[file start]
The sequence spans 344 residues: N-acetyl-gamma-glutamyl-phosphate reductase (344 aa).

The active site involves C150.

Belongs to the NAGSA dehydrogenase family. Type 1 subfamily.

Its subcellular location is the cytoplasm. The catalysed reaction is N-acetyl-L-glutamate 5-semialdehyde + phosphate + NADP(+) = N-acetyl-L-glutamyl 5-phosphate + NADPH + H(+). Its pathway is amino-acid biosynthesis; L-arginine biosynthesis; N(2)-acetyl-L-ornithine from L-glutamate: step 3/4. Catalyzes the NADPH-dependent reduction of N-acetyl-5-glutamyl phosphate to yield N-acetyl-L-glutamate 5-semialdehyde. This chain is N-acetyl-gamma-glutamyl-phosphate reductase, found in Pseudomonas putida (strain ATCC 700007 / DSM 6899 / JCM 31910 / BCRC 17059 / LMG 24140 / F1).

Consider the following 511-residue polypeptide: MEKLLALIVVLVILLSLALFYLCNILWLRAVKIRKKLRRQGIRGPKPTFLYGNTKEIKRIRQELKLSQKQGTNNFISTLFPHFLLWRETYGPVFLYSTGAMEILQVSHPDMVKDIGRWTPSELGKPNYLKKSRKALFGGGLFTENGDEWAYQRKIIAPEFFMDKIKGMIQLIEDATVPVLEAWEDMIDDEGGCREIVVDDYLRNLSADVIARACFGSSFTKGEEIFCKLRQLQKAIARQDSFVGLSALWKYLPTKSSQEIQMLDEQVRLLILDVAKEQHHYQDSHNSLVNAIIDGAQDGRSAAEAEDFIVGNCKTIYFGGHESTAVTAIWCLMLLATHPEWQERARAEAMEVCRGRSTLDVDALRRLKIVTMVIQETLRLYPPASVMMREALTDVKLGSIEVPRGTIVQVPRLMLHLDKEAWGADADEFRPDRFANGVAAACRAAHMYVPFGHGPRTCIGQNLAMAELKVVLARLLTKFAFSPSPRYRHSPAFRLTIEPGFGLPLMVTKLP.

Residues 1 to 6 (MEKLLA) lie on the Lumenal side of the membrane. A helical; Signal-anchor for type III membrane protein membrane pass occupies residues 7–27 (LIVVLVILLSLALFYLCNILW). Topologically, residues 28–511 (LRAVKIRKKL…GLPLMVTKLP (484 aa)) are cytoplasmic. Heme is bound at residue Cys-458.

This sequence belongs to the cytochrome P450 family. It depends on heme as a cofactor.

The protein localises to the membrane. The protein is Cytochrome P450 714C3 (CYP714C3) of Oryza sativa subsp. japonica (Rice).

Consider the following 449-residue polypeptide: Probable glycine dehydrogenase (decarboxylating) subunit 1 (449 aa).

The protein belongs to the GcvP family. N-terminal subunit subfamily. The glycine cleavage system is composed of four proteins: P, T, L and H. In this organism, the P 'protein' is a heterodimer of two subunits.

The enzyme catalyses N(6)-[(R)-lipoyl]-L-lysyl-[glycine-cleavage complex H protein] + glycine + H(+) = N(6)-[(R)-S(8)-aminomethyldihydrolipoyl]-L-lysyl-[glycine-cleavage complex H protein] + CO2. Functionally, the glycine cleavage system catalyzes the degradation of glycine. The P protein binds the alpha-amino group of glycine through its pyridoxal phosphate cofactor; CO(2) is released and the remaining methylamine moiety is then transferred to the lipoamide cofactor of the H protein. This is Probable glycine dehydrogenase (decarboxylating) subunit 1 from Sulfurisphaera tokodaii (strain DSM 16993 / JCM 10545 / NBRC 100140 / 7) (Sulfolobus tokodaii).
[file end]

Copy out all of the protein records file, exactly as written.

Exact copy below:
The sequence spans 344 residues: N-acetyl-gamma-glutamyl-phosphate reductase (344 aa).

The active site involves C150.

Belongs to the NAGSA dehydrogenase family. Type 1 subfamily.

Its subcellular location is the cytoplasm. The catalysed reaction is N-acetyl-L-glutamate 5-semialdehyde + phosphate + NADP(+) = N-acetyl-L-glutamyl 5-phosphate + NADPH + H(+). Its pathway is amino-acid biosynthesis; L-arginine biosynthesis; N(2)-acetyl-L-ornithine from L-glutamate: step 3/4. Catalyzes the NADPH-dependent reduction of N-acetyl-5-glutamyl phosphate to yield N-acetyl-L-glutamate 5-semialdehyde. This chain is N-acetyl-gamma-glutamyl-phosphate reductase, found in Pseudomonas putida (strain ATCC 700007 / DSM 6899 / JCM 31910 / BCRC 17059 / LMG 24140 / F1).

Consider the following 511-residue polypeptide: MEKLLALIVVLVILLSLALFYLCNILWLRAVKIRKKLRRQGIRGPKPTFLYGNTKEIKRIRQELKLSQKQGTNNFISTLFPHFLLWRETYGPVFLYSTGAMEILQVSHPDMVKDIGRWTPSELGKPNYLKKSRKALFGGGLFTENGDEWAYQRKIIAPEFFMDKIKGMIQLIEDATVPVLEAWEDMIDDEGGCREIVVDDYLRNLSADVIARACFGSSFTKGEEIFCKLRQLQKAIARQDSFVGLSALWKYLPTKSSQEIQMLDEQVRLLILDVAKEQHHYQDSHNSLVNAIIDGAQDGRSAAEAEDFIVGNCKTIYFGGHESTAVTAIWCLMLLATHPEWQERARAEAMEVCRGRSTLDVDALRRLKIVTMVIQETLRLYPPASVMMREALTDVKLGSIEVPRGTIVQVPRLMLHLDKEAWGADADEFRPDRFANGVAAACRAAHMYVPFGHGPRTCIGQNLAMAELKVVLARLLTKFAFSPSPRYRHSPAFRLTIEPGFGLPLMVTKLP.

Residues 1 to 6 (MEKLLA) lie on the Lumenal side of the membrane. A helical; Signal-anchor for type III membrane protein membrane pass occupies residues 7–27 (LIVVLVILLSLALFYLCNILW). Topologically, residues 28–511 (LRAVKIRKKL…GLPLMVTKLP (484 aa)) are cytoplasmic. Heme is bound at residue Cys-458.

This sequence belongs to the cytochrome P450 family. It depends on heme as a cofactor.

The protein localises to the membrane. The protein is Cytochrome P450 714C3 (CYP714C3) of Oryza sativa subsp. japonica (Rice).

Consider the following 449-residue polypeptide: Probable glycine dehydrogenase (decarboxylating) subunit 1 (449 aa).

The protein belongs to the GcvP family. N-terminal subunit subfamily. The glycine cleavage system is composed of four proteins: P, T, L and H. In this organism, the P 'protein' is a heterodimer of two subunits.

The enzyme catalyses N(6)-[(R)-lipoyl]-L-lysyl-[glycine-cleavage complex H protein] + glycine + H(+) = N(6)-[(R)-S(8)-aminomethyldihydrolipoyl]-L-lysyl-[glycine-cleavage complex H protein] + CO2. Functionally, the glycine cleavage system catalyzes the degradation of glycine. The P protein binds the alpha-amino group of glycine through its pyridoxal phosphate cofactor; CO(2) is released and the remaining methylamine moiety is then transferred to the lipoamide cofactor of the H protein. This is Probable glycine dehydrogenase (decarboxylating) subunit 1 from Sulfurisphaera tokodaii (strain DSM 16993 / JCM 10545 / NBRC 100140 / 7) (Sulfolobus tokodaii).